Administration commits to negotiate federal funding agreement for central Link light rail

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The Clinton/Gore administration has committed to negotiate an agreement with Sound Transit that will assure federal funding levels in the coming years for the central Link light rail system. Known as a full funding grant agreement, the agreement will commit the administration to a significant level of funding over the multi-year construction period for the system. Discussions have already begun with the Federal Transit Administration for an initial $500 million grant agreement for the project.

The commitment came in a conference call with Vice President Al Gore and Transportation Secretary Rodney Slater to Sound Transit board chair Dave Earling, an Edmonds City Councilmember, and other board leaders.

As a "down payment" the administration is recommending to Congress $35 million in federal funding for the Link project in FY 2001, the second-highest level proposed for any rail transit system in the nation that does not yet have a full funding grant agreement. The recommendation is $10 million above the federal funding provided this year for Link light rail, and four times the level recommended by the administration for FY 2000. The recommendation is in the FY 2001 budget proposal that the administration will submit to Congress on Monday.

"Having the administration's commitment to negotiate the grant agreement this year is important, because once it is in place we will be assured of an ongoing stream of federal dollars during the construction phase to help us keep our commitment to the voters of this region," Earling said.

Earling and Snohomish County Executive Bob Drewel, chair of Sound Transit's government relations task force, promised to work with the state's Congressional delegation to pursue an even higher appropriation from Congress for next year.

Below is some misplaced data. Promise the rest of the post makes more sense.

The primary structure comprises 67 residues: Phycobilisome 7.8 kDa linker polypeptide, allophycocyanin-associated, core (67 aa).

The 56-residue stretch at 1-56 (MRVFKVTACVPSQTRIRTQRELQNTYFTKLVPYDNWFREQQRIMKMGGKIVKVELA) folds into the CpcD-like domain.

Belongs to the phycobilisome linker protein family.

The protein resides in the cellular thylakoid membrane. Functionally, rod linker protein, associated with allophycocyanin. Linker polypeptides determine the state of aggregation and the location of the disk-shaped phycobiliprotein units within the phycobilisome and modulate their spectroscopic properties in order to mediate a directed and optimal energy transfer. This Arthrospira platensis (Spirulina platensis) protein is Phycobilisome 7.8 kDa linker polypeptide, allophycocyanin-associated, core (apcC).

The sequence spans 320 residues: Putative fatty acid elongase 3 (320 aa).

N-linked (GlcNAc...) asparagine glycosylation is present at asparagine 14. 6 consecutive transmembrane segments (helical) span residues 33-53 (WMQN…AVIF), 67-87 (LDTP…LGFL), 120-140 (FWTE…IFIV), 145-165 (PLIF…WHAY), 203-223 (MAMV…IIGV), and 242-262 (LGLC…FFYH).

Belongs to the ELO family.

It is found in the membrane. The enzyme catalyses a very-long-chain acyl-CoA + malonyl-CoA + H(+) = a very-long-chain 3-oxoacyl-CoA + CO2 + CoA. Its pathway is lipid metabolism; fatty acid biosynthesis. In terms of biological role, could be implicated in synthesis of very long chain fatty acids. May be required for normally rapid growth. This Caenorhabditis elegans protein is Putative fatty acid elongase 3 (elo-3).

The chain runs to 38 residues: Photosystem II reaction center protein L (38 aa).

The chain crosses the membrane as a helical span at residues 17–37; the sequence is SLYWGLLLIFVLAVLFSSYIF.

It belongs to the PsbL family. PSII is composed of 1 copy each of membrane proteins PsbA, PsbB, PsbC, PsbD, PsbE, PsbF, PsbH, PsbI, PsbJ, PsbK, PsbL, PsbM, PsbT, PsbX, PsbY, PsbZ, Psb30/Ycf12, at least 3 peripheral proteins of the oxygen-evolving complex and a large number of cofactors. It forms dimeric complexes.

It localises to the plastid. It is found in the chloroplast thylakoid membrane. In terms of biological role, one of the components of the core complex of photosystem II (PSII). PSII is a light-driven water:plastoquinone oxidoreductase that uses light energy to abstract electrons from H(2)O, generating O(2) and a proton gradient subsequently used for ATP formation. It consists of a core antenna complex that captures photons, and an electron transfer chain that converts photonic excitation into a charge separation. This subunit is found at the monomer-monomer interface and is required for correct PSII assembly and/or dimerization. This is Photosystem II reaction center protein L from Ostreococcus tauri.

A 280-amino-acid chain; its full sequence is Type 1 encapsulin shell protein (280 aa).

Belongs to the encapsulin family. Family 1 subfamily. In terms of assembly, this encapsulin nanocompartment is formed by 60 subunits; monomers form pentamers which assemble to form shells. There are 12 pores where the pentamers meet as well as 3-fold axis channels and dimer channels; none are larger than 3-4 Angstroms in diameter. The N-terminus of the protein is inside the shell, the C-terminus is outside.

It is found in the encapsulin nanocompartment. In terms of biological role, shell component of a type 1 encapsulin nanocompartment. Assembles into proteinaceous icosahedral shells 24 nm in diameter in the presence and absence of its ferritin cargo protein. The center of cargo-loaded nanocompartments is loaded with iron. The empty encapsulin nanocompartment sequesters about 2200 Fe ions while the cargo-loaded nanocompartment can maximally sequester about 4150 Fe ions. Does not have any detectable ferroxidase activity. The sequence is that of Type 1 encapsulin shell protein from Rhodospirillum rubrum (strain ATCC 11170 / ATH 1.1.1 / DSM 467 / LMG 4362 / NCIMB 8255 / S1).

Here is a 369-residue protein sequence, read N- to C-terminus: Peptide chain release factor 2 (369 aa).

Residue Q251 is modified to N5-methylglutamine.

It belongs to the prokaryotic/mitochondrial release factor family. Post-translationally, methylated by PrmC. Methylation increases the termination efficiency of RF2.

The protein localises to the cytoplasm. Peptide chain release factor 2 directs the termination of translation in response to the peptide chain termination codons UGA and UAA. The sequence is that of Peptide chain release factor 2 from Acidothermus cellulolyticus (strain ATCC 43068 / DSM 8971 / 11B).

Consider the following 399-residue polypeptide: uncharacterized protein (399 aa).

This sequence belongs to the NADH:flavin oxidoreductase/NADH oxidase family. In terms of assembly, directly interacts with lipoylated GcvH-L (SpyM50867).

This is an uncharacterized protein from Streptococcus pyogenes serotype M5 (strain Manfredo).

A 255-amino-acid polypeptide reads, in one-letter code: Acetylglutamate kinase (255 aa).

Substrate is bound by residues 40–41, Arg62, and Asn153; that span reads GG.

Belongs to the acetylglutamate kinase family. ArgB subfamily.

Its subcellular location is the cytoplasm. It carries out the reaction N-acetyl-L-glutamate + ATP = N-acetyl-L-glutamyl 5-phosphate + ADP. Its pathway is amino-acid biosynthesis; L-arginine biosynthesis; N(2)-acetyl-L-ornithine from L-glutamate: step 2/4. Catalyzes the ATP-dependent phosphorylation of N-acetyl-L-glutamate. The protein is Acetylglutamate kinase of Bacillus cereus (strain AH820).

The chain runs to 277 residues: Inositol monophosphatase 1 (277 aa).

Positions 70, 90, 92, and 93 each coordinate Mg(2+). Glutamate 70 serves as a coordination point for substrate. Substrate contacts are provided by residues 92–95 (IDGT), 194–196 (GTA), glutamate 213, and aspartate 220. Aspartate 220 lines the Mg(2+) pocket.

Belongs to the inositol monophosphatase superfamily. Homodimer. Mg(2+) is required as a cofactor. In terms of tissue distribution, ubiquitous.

"We've got a very strong Congressional delegation, and solid bi-partisan support," Drewel said. "We plan to give them the support and encouragement they'll need to make sure Washington state gets its fair share in the competition for these federal dollars."

King County Executive and Sound Transit boardmember Ron Sims said he is pleased that the administration is giving the Puget Sound project a high priority. "The fact that the the FTA has rated this program as ‘highly recommended' and is willing to commit to a funding agreement for the next several years means we'll be able to move ahead on this project as planned," he said.

Drewel and King County Councilmember Jane Hague, also a Sound Transit boardmember, will be in Washington DC to testify in favor of the recommended appropriation before a House committee on Thursday. They will be joined by members of the state's congressional delegation including Reps. Jennifer Dunn, R-Bellevue, and Norm Dicks, D-Tacoma.

The 24-mile central Link light rail system is part of a comprehensive program of regional transit services approved by the voters in the central Puget Sound region in 1996. The project has completed its environmental approvals and is entering negotiations with the federal government for commitments for future federal funding through what is called a full funding grant agreement. Under the voter-approved Sound Move plan, Sound Transit has already launched nine limited-stop regional express bus routes with nine more to be added, and plans to begin rush-hour commuter rail service between Tacoma and Seattle this year.

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Sound Transit plans, builds and operates regional transit systems and services to improve mobility for Central Puget Sound.